As part of our series of interviews with the Trust’s governors, we spoke with Dr Adil Akram, who represents the borough of Wandsworth.

He spoke to us about his lifelong connection with St George’s as well as why he thinks local people should become members and get more involved with the Trust.

Why did you want to become a governor?

“My Dad passed away at St George’s in April 2020. He had been cared for by so many amazing staff on different wards across St George’s in the last few years of his life. When the opportunity came up, I felt I could use my personal experience and professional knowledge and skills to make a useful contribution to how St George’s is governed.”

Tell us about your connection with St George’s?

“I have a lifelong personal connection with St George’s. I was born here and have lived in Wandsworth most of my life. My Dad was a doctor here too, based in the Blood Transfusion service for the last 20 years of his career. St George’s is where my children were born, including one while I was working here on the maternity wards in Perinatal Psychiatry! I was also an Academic Clinical Fellow and then Honorary Senior Lecturer in the medical school.”

What do you enjoy about being a governor?

“I enjoy contributing to an essential part of the governance systems that are in place to help guide the Trust Exec Board and Non-Exec Directors. As a former governor in another local NHS Trust I feel I bring useful skills to help understand, interpret and discuss lots of relevant information and this has certainly been necessary for this role! I enjoy discussion and collaboration with my fellow Governors and feel we all are keen to help improve the Trust and give supportive feedback and challenge when necessary.”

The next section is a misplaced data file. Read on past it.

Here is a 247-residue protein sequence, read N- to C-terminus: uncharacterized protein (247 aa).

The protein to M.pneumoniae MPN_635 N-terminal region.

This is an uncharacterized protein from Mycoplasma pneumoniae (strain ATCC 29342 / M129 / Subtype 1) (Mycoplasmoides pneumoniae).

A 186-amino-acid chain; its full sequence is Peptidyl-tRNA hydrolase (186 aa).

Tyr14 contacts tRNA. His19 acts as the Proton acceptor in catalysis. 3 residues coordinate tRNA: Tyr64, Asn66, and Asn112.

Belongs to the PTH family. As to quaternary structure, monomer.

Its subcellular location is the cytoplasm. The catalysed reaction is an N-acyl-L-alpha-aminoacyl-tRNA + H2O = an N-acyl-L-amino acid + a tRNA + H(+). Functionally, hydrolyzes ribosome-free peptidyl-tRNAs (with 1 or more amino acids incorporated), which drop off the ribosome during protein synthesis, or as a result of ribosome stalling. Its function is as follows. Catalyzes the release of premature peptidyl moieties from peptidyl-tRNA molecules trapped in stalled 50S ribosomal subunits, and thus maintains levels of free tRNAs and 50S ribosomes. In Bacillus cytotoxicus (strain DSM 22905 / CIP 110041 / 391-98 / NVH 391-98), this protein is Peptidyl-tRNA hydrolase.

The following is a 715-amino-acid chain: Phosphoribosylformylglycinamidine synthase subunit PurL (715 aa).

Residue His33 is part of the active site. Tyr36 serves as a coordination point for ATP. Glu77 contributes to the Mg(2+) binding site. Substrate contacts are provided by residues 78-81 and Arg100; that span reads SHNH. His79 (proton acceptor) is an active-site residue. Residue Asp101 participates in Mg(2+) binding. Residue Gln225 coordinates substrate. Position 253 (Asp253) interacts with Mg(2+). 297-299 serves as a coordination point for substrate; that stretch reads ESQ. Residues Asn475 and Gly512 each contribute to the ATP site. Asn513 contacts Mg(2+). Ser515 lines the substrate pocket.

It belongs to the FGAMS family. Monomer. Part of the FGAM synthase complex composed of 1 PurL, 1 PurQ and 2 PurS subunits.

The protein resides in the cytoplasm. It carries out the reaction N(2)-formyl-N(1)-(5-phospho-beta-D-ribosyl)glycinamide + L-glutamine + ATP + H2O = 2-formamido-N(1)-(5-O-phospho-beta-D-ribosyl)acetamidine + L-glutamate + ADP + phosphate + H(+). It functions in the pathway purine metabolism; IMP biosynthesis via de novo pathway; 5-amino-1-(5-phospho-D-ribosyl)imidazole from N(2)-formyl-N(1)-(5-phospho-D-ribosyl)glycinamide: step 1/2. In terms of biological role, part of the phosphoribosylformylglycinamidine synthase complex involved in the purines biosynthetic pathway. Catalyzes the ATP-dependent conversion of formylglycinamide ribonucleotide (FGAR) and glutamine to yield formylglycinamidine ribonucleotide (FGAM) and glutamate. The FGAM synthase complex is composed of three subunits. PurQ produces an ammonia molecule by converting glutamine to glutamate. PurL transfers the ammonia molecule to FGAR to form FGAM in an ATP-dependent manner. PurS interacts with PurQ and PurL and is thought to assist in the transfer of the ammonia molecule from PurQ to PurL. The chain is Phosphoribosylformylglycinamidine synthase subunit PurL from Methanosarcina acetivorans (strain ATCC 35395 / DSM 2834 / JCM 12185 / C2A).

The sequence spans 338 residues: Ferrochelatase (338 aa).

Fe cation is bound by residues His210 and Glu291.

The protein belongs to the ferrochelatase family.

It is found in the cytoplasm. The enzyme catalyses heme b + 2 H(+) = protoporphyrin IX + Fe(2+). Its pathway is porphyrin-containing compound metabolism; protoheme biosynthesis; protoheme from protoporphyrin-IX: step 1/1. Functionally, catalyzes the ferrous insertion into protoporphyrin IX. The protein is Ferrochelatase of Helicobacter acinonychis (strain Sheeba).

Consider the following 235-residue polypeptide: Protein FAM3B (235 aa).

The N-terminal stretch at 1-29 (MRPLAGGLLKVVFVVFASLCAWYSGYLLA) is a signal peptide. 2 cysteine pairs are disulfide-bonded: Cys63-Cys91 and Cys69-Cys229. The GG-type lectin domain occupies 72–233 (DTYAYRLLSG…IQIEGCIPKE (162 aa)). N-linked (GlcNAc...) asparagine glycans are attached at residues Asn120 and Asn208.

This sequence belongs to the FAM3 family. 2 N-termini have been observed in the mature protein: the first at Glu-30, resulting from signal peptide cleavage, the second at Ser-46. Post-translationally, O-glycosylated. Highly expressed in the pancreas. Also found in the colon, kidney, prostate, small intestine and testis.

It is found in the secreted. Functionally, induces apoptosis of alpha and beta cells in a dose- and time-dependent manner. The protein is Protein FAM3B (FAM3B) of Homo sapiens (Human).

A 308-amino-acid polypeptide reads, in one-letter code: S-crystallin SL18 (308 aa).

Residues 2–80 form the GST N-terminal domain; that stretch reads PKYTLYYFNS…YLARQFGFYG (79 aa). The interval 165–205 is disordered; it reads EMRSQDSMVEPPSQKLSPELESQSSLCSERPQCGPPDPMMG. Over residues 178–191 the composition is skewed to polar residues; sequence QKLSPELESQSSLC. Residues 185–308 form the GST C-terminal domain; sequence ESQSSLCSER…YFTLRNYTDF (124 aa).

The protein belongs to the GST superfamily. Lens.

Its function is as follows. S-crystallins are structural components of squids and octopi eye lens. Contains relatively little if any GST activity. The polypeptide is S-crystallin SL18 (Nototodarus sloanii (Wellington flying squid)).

Why do you think local people should become members of the Trust?

“The Trust belongs to the local people of the communities it serves. It can only be a good thing for local residents of Wandsworth, Merton and other areas it serves to become members and let the Trust know how they experience the care offered by St George’s, both things that are good and things that need to improve. Be part of the process to help shape the NHS health services you want.”

Finally, what are your thoughts on the way St George’s and its staff have responded to the Covid-19 pandemic?

“I’m so impressed by the way St George’s has responded to the Covid pandemic. From last year’s outbreak, having to think flexibly and adapt all services to deal with a rapidly spreading global health emergency, tripling ITU capacity to respond, thinking outside the box to ensure emergency quality care is delivered whilst dealing with daily pressures and emerging new evidence has been the toughest healthcare challenge in living memory for most of us.

“I must pay tribute to the entire NHS staff here across all groups, from the cleaners to the clinicians, the porters to the profs. Because its remarkable how all NHS staff at St George’s have managed to persevere in the toughest of personal and professional circumstances.  People coming together, to get us all through it together.

“I think St George’s response showed the NHS at its very best. A beacon to the world of what free high quality healthcare should be. Volunteering in the Covid vaccination clinics has also been so rewarding personally, to hear so many people finally feel that there is light at the end of the tunnel for all of us coming through such a difficult year.”